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## Pseudospectra of Toeplitz Matrices and Operators: Matrices with Piecewise Continuous Symbols

Recall that the entries of a Toeplitz matrix are the Laurent coefficients of a function known as the symbol, whose domain is the unit circle. If a Toeplitz matrix is banded, then the symbol is a trigonometric polynomial, and the resolvent norm of the finite dimensional operator grows exponentially at points within the spectrum of the corresponding infinite dimensional operator. The pseudospectra of finite dimensional Toeplitz matrices converge to those of the infinite dimensional operator, and this convergence is extremely rapid (exponential in the matrix dimension). For examples, see the page of banded Toeplitz examples.

Böttcher proved that the pseudospectra of the finite dimensional Toeplitz matrices must converge to the pseudospectra of the infinite dimensional operator even when the symbol is only piecewise continuous [Böt94]. This class of functions is much broader than the trigonometric polynomials described above. Do the pseudospectra still converge rapidly to their infinite dimensional Limits when a discontinuity is present? The answer is no, in a sense made precise in [BET00]. The examples below, which should be contrasted with the banded Toeplitz examples, illustrate this slow convergence.

Our first example arises from the symbol The entries of the Toeplitz matrix determined by (1) are The spectrum of the corresponding infinite dimensional Toeplitz operator is the right half of the closed unit disk. As seen from the plots in Figure 1, the pseudospectra are far from the unit disk even for relatively large values of epsilon and large matrix dimensions.

This example is related to the "Moler phenomenon", described in Section 4.5 of [BS99]. The very slow growth of the resolvent norm at z=0 for this example (logarithmic in the matrix dimension) was established by Tyrtyshnikov [Tyr92]. Figure 1. Spectrum and epsilon-pseudospectra for Toeplitz matrices of dimensions N=100, N=1000, and N=10000 corresponding to the symbol (1). The symbol of the infinite dimensional operator is the right half of the unit disk, shaded gray. A fast Toeplitz algorithm was used to calculate the N=10000 data, and computations were performed on an SGI Cray Origin2000 at the Oxford Supercomputing Center.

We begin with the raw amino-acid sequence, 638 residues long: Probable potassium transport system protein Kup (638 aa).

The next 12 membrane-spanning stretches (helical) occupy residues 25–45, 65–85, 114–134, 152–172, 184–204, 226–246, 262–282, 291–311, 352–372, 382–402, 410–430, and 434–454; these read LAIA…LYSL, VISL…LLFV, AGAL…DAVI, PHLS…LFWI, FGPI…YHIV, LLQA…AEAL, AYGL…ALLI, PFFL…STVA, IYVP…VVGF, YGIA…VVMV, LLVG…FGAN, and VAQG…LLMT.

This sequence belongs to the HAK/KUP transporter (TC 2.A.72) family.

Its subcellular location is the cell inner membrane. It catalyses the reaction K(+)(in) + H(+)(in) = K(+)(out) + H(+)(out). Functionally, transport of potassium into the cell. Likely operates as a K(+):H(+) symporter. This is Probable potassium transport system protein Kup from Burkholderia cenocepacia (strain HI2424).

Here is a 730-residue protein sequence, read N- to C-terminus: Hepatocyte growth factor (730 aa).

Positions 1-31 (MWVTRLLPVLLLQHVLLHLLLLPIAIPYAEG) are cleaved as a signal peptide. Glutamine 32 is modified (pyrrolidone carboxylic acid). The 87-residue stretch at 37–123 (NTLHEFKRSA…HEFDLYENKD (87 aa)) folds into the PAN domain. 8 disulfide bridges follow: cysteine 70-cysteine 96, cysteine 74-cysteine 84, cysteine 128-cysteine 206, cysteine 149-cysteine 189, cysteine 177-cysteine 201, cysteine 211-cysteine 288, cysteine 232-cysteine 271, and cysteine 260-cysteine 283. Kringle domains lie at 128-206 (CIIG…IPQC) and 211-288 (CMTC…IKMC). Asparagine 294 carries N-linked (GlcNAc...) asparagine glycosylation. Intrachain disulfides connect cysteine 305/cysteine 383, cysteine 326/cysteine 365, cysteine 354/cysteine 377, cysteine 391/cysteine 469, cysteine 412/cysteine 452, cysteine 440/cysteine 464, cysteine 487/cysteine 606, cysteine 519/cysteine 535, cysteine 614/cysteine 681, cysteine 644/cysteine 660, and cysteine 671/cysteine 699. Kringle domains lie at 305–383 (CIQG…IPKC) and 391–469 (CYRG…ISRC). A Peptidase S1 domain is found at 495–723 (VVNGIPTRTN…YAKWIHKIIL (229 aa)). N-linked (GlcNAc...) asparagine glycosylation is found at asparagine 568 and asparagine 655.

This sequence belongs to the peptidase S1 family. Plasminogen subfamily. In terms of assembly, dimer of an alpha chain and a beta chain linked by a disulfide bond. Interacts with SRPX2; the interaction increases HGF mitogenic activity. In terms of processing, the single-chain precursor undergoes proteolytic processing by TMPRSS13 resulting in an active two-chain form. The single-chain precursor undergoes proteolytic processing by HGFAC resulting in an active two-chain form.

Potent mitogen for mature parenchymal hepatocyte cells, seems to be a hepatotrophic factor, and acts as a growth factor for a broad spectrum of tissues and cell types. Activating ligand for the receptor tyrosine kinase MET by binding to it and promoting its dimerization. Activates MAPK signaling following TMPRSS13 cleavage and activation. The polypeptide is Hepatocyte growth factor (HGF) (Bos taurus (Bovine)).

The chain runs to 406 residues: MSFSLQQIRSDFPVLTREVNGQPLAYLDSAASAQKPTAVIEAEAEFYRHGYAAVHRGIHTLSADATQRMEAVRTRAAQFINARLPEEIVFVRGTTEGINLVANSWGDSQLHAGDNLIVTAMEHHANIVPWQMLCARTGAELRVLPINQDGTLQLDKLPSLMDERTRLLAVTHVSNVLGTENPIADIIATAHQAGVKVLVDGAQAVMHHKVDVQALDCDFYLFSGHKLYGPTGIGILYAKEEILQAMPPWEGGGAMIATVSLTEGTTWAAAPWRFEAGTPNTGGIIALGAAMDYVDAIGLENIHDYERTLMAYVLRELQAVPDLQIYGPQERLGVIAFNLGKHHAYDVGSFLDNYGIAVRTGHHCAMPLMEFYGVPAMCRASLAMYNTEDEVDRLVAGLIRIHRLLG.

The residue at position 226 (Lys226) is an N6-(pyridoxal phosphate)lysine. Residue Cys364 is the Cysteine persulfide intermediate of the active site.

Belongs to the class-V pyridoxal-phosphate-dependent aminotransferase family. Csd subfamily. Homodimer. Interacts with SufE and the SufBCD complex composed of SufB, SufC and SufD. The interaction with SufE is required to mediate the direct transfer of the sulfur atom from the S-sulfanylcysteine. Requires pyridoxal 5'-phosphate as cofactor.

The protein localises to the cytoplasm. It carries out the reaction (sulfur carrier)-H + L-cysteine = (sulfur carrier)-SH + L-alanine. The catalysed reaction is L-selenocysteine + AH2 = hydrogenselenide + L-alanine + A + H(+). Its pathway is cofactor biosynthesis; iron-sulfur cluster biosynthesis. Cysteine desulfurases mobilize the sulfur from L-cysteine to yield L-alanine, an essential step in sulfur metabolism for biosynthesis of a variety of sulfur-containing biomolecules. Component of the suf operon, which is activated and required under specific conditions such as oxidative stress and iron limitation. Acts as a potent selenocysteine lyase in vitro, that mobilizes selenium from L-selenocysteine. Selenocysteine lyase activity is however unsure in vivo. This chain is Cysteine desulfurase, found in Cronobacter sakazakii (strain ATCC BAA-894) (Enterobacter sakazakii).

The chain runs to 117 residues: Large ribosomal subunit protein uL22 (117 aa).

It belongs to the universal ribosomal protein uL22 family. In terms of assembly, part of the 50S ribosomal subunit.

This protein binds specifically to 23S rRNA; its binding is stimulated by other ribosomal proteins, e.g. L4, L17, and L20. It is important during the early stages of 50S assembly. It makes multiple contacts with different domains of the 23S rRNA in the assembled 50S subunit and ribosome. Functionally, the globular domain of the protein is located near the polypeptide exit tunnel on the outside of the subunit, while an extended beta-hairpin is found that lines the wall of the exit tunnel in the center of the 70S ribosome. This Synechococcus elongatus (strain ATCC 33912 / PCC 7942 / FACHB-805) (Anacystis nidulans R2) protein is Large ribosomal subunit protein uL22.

Our second example shows similarly slow growth of the pseudospectra for matrices associated with the symbol The pseudospectra for three matrices defined by (2) are shown in Figure 2.

The limiting behavior of the eigenvalues of the finite dimensional Toeplitz matrices associated with (1) and (2) has been investigated by Basor and Morrison [BM94].      Figure 2. Spectrum and epsilon-pseudospectra for Toeplitz matrices of dimensions N=250, N=500, and N=1000 corresponding to the symbol (2). The gray filled region is the spectrum of the infinite dimensional operator.

# Supplemental Bibliography

References to works included in the Pseudospectra Bibliography are presented as links above, and are not repeated here.
 [BM94] E. L. Basor and K. E. Morrison The Fisher-Hartwig conjecture and Toeplitz eigenvalues Linear Algebra Appl. 202 (1994), 129-142. MR 95g:47037
 [Tyr92] E. E. Tyrtyshnikov Singular values of Cauchy-Toeplitz matrices Linear Algebra Appl. 151 (1992), 99-116. MR 92m:47056